When it comes to dropping players, the new Sunderland manager talks the talk but can he rock the flock?
As we trudged past Bob Stokoe’s statue and rejoined the hoards of muted home support, a gruff Turkish man turned and asked. . . “So what WAS the gameplan?”
The man was my new flatmate and this Arsenal-inflicted 4-1 drubbing was his first visit to the Stadium of Light. But I had no time to be moved by how football had broken down barriers and united us (albeit in disappointment) – I had a difficult question to answer.
The Black Cats had only managed one shot on target all game – Jermain Defoe’s penalty – and the players just weren’t clicking. After mumbling some explanation about Duncan Watmore acting as a decoy for Patrick van Aanholt and Billy Jones upping his work rate, it was obvious he wasn’t convinced.
And, to be honest, neither was I.
Even after Defoe found the equaliser, nobody seemed to know what to do with their adrenaline and all momentum seeped away. My flatmate had even pointed out a paper bag drifting around near the dugout, and wondered aloud why it hadn’t been subbed on yet. Sadly, four goals seemed about right.
Fast-forward a year and Chris Coleman has already recognised the need for a gameplan and decided that the team needs clearly defined roles.
“I’m not bothered if they have no international caps...I look at individuals and ask whether they can fit into my gameplan.”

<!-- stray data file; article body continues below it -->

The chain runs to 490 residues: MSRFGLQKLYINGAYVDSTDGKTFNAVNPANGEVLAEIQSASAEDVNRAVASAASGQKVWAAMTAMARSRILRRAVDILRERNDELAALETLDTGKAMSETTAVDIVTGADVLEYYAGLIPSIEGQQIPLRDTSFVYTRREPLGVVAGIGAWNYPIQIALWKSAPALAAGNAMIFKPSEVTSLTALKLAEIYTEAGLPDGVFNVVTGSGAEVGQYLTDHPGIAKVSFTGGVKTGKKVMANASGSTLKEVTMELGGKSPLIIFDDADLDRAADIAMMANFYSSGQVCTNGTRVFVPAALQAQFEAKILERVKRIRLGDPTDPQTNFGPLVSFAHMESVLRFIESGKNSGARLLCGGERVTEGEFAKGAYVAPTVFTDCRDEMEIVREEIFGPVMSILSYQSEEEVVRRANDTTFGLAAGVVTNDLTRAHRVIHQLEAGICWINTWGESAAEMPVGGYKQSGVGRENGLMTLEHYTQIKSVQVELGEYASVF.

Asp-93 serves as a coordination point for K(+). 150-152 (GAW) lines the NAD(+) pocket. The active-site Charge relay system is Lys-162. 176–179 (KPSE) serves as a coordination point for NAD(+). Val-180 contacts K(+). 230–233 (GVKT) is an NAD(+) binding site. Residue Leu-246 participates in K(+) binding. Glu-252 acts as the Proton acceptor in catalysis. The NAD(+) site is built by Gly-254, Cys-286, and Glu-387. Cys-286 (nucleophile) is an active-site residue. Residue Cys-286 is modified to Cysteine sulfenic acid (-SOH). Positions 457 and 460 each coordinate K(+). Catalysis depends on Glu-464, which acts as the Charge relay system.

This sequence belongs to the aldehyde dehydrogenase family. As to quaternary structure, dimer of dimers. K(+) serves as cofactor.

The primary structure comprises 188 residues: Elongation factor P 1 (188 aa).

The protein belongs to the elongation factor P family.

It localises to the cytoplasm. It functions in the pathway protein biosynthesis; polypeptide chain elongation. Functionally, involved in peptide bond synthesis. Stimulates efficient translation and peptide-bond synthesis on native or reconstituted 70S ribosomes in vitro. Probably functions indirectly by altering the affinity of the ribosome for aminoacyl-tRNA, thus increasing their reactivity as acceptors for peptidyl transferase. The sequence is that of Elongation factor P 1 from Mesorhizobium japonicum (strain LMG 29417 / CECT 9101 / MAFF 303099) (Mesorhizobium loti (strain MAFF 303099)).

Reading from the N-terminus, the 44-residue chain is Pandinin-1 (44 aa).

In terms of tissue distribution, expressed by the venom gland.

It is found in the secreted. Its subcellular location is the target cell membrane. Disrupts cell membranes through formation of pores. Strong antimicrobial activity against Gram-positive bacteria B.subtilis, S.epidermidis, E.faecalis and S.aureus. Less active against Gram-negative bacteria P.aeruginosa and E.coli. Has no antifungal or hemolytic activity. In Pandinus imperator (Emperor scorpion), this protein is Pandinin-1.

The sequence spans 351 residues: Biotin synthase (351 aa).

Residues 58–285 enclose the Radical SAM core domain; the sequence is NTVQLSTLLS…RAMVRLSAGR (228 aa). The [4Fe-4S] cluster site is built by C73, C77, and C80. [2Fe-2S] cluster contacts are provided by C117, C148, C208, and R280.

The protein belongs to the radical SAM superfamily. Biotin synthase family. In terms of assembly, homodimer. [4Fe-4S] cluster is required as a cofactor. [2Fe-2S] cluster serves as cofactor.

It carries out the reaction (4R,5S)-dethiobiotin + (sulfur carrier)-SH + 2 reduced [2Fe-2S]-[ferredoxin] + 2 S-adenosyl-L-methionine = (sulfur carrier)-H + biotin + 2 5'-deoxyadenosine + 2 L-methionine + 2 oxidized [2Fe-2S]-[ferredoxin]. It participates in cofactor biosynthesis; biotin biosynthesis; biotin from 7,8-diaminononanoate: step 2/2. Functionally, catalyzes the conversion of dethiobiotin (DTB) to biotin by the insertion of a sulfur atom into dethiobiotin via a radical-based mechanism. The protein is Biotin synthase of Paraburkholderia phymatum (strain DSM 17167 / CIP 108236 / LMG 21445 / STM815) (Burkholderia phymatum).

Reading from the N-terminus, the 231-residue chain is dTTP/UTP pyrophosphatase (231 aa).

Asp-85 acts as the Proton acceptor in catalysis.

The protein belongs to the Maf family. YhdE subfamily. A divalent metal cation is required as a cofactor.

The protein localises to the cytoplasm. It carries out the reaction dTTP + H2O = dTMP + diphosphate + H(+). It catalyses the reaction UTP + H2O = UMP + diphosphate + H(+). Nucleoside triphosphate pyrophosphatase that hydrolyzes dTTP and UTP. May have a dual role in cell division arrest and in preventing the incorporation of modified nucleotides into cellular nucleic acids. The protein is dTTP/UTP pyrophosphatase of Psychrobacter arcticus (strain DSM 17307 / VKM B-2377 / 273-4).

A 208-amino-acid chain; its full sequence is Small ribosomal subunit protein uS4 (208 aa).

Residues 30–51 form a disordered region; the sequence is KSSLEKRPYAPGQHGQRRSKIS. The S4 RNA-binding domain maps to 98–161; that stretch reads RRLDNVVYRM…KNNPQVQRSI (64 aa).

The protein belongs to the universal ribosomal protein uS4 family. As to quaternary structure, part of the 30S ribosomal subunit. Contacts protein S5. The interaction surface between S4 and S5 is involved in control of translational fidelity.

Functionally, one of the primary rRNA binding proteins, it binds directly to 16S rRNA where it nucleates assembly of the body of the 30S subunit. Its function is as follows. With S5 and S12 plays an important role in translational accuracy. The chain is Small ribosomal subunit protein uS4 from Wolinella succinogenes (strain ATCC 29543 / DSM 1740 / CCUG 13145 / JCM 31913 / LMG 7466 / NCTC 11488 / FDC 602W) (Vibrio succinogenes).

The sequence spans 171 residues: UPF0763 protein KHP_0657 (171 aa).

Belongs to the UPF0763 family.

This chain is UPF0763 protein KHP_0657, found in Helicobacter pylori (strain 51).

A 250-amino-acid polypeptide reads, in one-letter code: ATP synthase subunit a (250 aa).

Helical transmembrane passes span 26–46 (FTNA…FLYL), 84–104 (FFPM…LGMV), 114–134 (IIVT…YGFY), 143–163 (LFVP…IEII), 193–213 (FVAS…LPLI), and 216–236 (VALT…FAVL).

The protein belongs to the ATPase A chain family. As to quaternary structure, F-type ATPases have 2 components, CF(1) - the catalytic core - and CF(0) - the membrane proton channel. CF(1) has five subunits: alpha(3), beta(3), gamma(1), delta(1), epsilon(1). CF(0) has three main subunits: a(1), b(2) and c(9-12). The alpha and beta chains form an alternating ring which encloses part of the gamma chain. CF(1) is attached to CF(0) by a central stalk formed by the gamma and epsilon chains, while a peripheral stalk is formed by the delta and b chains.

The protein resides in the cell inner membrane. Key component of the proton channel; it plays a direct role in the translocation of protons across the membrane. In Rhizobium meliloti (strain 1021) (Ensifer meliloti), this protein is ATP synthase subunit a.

Sure there’s always strategy in these games, but it’s so refreshing to see a well-defined gameplan for each game – it’s a huge source of encouragement for fans to see what the team is trying to do.
Because it proves that someone somewhere is *trying* to do something.
But to imply system and structure are top priority right now is dangerous. Coleman won over fans from day one by highlighting the negative culture within the club, and promising that no one would be safe.
But this for me is where “Cookie” crumbles, because John O’Shea and Lee Cattermole have started every game available to them.
Don’t get me wrong – I think they’re both remarkable players (although I admit I’m in a minority) and Coleman’s only had three games to wrap his head around the squad – but even more optimistic fans have questioned their commitment since August.
And there are no bubbles without water. Or something like that...I’ll get it later.
But say the sceptics aren’t quite bang on and this is just temporary, surely Coleman is contradicting himself by not giving the stalwarts time on the sidelines?
If footballers are noncommittal about their team, then no amount of structure is going to fix that, whether they’re being dismantled by Arsenal or flailing against Reading.
Coleman doesn’t like the word, but for me his “philosophy” in the next game is going to be hugely significant.
Wolverhampton Wanderers have been beyond prolific, and would give even Premier League clubs side pause for thought (Wolves versus Swans will surely go the way of the animal kingdom). Sunderland will need to box clever to even salvage a point.
If Coleman names the same starting XI that were rocked by Reading, he slaps a big metaphorical “this is as good as it gets” sticker on the team sheet and turns his back on being courageous for another week.
Basically, this weekend will answer one question: does Coleman keep his word?
I look forward to finding out.